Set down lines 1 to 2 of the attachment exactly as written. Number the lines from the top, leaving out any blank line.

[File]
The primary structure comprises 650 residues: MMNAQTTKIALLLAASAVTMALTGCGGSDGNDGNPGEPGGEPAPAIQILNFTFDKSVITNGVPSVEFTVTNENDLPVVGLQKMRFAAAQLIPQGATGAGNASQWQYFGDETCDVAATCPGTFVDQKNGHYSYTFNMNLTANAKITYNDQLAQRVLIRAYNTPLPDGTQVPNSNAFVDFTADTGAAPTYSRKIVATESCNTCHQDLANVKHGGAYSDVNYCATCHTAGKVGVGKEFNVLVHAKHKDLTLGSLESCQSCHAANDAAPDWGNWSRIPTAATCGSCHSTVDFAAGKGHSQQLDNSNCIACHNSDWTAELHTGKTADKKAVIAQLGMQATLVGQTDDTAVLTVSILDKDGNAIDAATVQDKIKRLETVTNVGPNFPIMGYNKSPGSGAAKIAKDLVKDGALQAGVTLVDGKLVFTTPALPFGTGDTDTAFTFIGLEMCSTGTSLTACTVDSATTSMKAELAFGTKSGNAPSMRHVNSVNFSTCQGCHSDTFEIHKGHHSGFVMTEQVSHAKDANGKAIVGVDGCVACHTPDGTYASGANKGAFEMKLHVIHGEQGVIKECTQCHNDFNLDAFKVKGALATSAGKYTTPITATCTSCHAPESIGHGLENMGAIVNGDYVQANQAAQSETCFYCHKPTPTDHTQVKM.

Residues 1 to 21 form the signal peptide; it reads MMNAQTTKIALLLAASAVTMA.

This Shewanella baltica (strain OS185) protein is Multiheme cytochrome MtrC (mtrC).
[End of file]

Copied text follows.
The primary structure comprises 650 residues: MMNAQTTKIALLLAASAVTMALTGCGGSDGNDGNPGEPGGEPAPAIQILNFTFDKSVITNGVPSVEFTVTNENDLPVVGLQKMRFAAAQLIPQGATGAGNASQWQYFGDETCDVAATCPGTFVDQKNGHYSYTFNMNLTANAKITYNDQLAQRVLIRAYNTPLPDGTQVPNSNAFVDFTADTGAAPTYSRKIVATESCNTCHQDLANVKHGGAYSDVNYCATCHTAGKVGVGKEFNVLVHAKHKDLTLGSLESCQSCHAANDAAPDWGNWSRIPTAATCGSCHSTVDFAAGKGHSQQLDNSNCIACHNSDWTAELHTGKTADKKAVIAQLGMQATLVGQTDDTAVLTVSILDKDGNAIDAATVQDKIKRLETVTNVGPNFPIMGYNKSPGSGAAKIAKDLVKDGALQAGVTLVDGKLVFTTPALPFGTGDTDTAFTFIGLEMCSTGTSLTACTVDSATTSMKAELAFGTKSGNAPSMRHVNSVNFSTCQGCHSDTFEIHKGHHSGFVMTEQVSHAKDANGKAIVGVDGCVACHTPDGTYASGANKGAFEMKLHVIHGEQGVIKECTQCHNDFNLDAFKVKGALATSAGKYTTPITATCTSCHAPESIGHGLENMGAIVNGDYVQANQAAQSETCFYCHKPTPTDHTQVKM.

Residues 1 to 21 form the signal peptide; it reads MMNAQTTKIALLLAASAVTMA.